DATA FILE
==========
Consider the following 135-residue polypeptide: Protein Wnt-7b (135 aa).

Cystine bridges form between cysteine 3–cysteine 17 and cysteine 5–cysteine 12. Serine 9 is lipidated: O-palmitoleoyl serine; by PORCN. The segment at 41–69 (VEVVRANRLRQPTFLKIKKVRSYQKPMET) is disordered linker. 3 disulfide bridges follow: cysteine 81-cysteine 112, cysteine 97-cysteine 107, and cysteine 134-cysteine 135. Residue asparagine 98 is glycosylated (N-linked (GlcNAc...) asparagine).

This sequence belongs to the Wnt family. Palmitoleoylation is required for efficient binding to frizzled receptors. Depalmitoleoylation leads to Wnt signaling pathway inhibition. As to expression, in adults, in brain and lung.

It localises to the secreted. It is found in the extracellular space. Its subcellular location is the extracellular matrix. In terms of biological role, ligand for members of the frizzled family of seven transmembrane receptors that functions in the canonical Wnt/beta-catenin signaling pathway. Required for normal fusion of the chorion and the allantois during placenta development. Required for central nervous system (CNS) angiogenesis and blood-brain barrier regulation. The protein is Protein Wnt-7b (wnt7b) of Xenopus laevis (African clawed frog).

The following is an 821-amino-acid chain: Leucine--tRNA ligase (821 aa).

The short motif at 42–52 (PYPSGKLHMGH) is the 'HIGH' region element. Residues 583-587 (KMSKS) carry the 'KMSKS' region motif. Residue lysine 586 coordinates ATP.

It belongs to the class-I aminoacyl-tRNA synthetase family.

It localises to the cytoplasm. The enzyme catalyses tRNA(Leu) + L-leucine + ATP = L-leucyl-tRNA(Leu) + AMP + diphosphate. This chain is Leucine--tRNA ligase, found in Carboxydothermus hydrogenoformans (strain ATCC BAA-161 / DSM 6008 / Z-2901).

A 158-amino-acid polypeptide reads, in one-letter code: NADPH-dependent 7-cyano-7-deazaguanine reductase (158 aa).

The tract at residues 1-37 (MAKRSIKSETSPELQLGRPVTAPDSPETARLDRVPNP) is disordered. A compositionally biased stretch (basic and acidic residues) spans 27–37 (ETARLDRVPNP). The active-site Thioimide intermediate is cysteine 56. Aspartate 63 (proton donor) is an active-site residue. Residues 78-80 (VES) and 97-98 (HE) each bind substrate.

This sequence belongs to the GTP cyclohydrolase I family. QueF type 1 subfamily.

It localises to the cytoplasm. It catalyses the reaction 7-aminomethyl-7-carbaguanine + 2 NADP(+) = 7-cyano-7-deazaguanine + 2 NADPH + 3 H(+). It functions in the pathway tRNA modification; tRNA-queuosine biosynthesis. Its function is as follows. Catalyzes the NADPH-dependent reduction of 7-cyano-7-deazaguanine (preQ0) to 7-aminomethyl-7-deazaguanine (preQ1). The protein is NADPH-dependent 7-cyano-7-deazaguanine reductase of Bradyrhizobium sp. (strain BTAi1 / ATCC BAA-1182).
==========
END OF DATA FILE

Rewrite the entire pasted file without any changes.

Consider the following 135-residue polypeptide: Protein Wnt-7b (135 aa).

Cystine bridges form between cysteine 3–cysteine 17 and cysteine 5–cysteine 12. Serine 9 is lipidated: O-palmitoleoyl serine; by PORCN. The segment at 41–69 (VEVVRANRLRQPTFLKIKKVRSYQKPMET) is disordered linker. 3 disulfide bridges follow: cysteine 81-cysteine 112, cysteine 97-cysteine 107, and cysteine 134-cysteine 135. Residue asparagine 98 is glycosylated (N-linked (GlcNAc...) asparagine).

This sequence belongs to the Wnt family. Palmitoleoylation is required for efficient binding to frizzled receptors. Depalmitoleoylation leads to Wnt signaling pathway inhibition. As to expression, in adults, in brain and lung.

It localises to the secreted. It is found in the extracellular space. Its subcellular location is the extracellular matrix. In terms of biological role, ligand for members of the frizzled family of seven transmembrane receptors that functions in the canonical Wnt/beta-catenin signaling pathway. Required for normal fusion of the chorion and the allantois during placenta development. Required for central nervous system (CNS) angiogenesis and blood-brain barrier regulation. The protein is Protein Wnt-7b (wnt7b) of Xenopus laevis (African clawed frog).

The following is an 821-amino-acid chain: Leucine--tRNA ligase (821 aa).

The short motif at 42–52 (PYPSGKLHMGH) is the 'HIGH' region element. Residues 583-587 (KMSKS) carry the 'KMSKS' region motif. Residue lysine 586 coordinates ATP.

It belongs to the class-I aminoacyl-tRNA synthetase family.

It localises to the cytoplasm. The enzyme catalyses tRNA(Leu) + L-leucine + ATP = L-leucyl-tRNA(Leu) + AMP + diphosphate. This chain is Leucine--tRNA ligase, found in Carboxydothermus hydrogenoformans (strain ATCC BAA-161 / DSM 6008 / Z-2901).

A 158-amino-acid polypeptide reads, in one-letter code: NADPH-dependent 7-cyano-7-deazaguanine reductase (158 aa).

The tract at residues 1-37 (MAKRSIKSETSPELQLGRPVTAPDSPETARLDRVPNP) is disordered. A compositionally biased stretch (basic and acidic residues) spans 27–37 (ETARLDRVPNP). The active-site Thioimide intermediate is cysteine 56. Aspartate 63 (proton donor) is an active-site residue. Residues 78-80 (VES) and 97-98 (HE) each bind substrate.

This sequence belongs to the GTP cyclohydrolase I family. QueF type 1 subfamily.

It localises to the cytoplasm. It catalyses the reaction 7-aminomethyl-7-carbaguanine + 2 NADP(+) = 7-cyano-7-deazaguanine + 2 NADPH + 3 H(+). It functions in the pathway tRNA modification; tRNA-queuosine biosynthesis. Its function is as follows. Catalyzes the NADPH-dependent reduction of 7-cyano-7-deazaguanine (preQ0) to 7-aminomethyl-7-deazaguanine (preQ1). The protein is NADPH-dependent 7-cyano-7-deazaguanine reductase of Bradyrhizobium sp. (strain BTAi1 / ATCC BAA-1182).